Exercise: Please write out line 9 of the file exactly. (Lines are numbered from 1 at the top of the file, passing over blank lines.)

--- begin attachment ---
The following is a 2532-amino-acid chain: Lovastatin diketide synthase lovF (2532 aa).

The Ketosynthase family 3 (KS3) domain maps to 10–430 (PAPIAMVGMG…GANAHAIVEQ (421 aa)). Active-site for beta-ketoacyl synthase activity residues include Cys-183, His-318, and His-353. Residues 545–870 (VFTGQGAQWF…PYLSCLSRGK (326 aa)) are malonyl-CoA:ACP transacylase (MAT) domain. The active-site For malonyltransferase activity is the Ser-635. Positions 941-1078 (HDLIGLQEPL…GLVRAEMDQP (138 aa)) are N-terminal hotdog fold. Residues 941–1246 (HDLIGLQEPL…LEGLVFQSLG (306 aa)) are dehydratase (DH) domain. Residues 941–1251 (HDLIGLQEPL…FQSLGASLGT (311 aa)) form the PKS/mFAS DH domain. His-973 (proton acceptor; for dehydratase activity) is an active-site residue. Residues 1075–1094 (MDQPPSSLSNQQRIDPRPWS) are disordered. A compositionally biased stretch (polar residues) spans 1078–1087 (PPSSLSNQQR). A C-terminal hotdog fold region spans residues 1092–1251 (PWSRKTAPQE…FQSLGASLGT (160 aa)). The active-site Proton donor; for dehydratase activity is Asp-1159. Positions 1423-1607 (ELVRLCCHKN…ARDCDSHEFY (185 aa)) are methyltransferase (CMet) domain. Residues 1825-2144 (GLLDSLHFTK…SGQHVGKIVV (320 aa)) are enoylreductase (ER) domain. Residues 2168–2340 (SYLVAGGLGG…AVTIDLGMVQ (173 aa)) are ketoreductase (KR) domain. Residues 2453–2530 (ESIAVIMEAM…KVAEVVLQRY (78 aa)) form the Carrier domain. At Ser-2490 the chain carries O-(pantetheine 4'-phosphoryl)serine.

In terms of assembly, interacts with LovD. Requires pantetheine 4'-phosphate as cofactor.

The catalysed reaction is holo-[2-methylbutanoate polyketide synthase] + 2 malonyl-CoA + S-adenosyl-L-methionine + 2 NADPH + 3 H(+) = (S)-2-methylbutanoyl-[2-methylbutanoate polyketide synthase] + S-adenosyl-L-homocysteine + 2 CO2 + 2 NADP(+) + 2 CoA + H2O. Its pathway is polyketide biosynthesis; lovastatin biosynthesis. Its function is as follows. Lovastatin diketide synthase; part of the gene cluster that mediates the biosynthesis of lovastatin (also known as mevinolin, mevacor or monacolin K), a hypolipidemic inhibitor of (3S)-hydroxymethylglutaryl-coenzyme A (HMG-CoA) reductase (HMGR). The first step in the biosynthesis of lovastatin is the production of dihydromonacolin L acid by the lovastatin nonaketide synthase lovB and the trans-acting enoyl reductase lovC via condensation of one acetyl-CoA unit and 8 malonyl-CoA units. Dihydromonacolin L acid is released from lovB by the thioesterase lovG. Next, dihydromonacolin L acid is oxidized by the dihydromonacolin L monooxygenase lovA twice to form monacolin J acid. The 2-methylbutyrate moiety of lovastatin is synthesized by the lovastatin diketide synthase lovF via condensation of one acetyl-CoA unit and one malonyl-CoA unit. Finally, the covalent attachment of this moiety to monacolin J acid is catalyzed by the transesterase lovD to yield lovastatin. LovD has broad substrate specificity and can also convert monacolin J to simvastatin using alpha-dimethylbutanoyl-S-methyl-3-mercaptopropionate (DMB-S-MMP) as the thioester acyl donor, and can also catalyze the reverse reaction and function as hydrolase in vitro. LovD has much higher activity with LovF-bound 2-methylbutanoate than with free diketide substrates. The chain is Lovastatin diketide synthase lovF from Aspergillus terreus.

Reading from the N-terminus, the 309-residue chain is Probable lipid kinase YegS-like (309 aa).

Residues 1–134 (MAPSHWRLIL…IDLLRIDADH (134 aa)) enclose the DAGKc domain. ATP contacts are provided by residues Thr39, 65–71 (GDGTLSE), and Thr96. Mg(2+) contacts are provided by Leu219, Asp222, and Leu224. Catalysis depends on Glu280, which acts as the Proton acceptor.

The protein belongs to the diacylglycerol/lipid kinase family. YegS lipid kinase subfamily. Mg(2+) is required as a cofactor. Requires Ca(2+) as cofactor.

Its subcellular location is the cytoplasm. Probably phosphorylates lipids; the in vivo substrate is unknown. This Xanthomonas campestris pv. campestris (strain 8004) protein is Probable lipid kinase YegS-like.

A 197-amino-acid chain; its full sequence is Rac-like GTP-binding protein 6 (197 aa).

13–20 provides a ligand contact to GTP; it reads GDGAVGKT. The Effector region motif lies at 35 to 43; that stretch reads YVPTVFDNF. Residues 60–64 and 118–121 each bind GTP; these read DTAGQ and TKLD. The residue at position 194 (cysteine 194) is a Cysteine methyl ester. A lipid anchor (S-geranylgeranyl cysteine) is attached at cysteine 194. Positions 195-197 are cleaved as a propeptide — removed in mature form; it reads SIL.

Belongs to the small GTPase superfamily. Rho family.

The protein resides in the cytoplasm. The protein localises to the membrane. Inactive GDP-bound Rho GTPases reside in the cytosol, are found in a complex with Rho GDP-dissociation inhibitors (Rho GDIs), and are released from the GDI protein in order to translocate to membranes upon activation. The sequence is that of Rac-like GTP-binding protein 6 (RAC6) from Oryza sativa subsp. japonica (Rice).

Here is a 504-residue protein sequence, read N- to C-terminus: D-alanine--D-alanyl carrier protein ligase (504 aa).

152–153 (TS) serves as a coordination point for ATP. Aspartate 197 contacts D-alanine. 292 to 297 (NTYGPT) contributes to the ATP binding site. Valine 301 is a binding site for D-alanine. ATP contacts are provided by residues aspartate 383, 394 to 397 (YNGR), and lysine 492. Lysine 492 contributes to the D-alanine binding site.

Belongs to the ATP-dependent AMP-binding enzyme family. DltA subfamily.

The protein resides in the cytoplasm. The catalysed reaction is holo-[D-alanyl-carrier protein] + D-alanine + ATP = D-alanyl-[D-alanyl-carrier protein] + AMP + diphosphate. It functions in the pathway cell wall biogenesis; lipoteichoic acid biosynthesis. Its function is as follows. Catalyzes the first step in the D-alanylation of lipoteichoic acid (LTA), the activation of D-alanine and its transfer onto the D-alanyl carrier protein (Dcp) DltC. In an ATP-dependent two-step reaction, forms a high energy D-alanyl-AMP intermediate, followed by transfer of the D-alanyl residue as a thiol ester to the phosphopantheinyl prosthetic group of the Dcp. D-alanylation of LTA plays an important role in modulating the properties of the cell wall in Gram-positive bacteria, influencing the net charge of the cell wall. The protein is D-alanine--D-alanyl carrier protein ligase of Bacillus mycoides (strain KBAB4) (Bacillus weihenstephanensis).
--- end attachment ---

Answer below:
A 197-amino-acid chain; its full sequence is Rac-like GTP-binding protein 6 (197 aa).